41 Horizontal discretisation (cont.)
Advantages of the spectral representation: a.) Horizontal derivatives are computed analytically => pressure-gradient terms are very accurate => no need to stagger variables on the grid b.) Spherical harmonics are eigenfunctions of the the Laplace operator => Solving the Helmholtz equation (arising from the semi-implicit method) is straightforward. => Applying high-order diffusion is very easy. Disadvantage: Computational cost of the Legendre transforms is high and grows faster with increasing horizontal resolution than the cost of the rest of the model. Adiabatic formulation of the ECMWF model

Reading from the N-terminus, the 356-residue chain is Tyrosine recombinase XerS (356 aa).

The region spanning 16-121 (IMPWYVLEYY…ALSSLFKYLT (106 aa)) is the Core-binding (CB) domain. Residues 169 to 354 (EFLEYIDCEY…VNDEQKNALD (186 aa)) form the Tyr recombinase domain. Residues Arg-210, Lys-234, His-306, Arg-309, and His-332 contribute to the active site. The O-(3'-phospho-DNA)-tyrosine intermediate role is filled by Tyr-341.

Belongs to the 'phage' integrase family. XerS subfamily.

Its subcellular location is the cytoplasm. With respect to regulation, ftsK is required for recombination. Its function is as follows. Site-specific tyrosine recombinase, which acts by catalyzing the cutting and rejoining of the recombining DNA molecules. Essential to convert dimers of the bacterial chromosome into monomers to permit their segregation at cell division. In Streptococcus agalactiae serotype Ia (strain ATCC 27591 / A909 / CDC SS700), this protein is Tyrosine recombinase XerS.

42 Comparison of cost profiles at different horizontal resolutions
Adiabatic formulation of the ECMWF model

43 Cost of Legendre transforms
Adiabatic formulation of the ECMWF model

44 Profile for T2047 on IBM p690+ (768 CPUs)
Legendre Transforms ~17% of total cost of model Physics ~36% of total cost Adiabatic formulation of the ECMWF model

45 Vertical discretisation
Variables are discretized on terrain-following pressure based hybrid η-levels. L91 L60 Vertical resolution of the operational ECMWF model: 91 hybrid η-levels resolving the atmosphere up to 0.01hPa (~80km) (upper mesosphere) Adiabatic formulation of the ECMWF model

46 Vertical discretisation (cont.)